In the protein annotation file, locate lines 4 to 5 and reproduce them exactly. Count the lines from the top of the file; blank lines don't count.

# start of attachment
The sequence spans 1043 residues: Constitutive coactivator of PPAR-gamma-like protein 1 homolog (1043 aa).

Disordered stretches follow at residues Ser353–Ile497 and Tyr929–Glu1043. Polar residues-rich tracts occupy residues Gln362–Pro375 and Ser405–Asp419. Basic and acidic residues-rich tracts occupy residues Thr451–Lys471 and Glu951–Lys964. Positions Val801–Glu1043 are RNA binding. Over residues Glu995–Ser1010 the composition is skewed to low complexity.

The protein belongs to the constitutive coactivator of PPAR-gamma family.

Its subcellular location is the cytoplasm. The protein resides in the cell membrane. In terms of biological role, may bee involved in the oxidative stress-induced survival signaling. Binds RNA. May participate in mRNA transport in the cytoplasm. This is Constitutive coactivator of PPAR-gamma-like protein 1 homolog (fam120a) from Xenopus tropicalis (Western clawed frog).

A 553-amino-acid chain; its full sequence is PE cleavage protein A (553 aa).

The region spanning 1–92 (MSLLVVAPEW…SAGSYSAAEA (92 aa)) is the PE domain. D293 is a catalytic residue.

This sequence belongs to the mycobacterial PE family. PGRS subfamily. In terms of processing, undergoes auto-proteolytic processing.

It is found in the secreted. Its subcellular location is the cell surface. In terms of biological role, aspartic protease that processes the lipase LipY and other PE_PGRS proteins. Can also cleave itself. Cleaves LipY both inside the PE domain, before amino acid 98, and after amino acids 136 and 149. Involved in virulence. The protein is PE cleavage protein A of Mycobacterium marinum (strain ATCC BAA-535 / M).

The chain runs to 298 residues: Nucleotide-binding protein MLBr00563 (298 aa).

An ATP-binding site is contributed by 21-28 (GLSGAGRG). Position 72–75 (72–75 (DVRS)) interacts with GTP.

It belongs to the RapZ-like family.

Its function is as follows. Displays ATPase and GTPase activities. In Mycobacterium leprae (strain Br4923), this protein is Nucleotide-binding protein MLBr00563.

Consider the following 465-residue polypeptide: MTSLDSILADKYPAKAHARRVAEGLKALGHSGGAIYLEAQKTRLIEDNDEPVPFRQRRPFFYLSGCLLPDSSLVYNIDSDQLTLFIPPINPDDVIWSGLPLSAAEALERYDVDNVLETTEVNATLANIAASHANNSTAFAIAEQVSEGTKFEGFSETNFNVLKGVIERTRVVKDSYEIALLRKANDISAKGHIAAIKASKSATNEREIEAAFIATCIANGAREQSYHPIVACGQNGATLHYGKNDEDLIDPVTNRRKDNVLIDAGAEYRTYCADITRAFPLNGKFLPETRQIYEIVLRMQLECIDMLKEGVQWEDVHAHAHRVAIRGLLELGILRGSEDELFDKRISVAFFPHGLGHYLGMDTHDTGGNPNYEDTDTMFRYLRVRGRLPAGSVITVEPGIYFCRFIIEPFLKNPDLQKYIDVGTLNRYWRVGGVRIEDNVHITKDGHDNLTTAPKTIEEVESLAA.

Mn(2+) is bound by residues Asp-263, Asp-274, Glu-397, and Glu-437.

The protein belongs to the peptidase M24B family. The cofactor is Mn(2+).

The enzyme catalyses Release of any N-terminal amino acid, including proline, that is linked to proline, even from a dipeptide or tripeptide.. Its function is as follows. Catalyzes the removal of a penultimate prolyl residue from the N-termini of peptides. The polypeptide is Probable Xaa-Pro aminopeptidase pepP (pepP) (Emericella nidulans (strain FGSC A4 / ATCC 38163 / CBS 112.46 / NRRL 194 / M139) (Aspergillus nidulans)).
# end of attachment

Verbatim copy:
Its subcellular location is the cytoplasm. The protein resides in the cell membrane. In terms of biological role, may bee involved in the oxidative stress-induced survival signaling. Binds RNA. May participate in mRNA transport in the cytoplasm. This is Constitutive coactivator of PPAR-gamma-like protein 1 homolog (fam120a) from Xenopus tropicalis (Western clawed frog).

A 553-amino-acid chain; its full sequence is PE cleavage protein A (553 aa).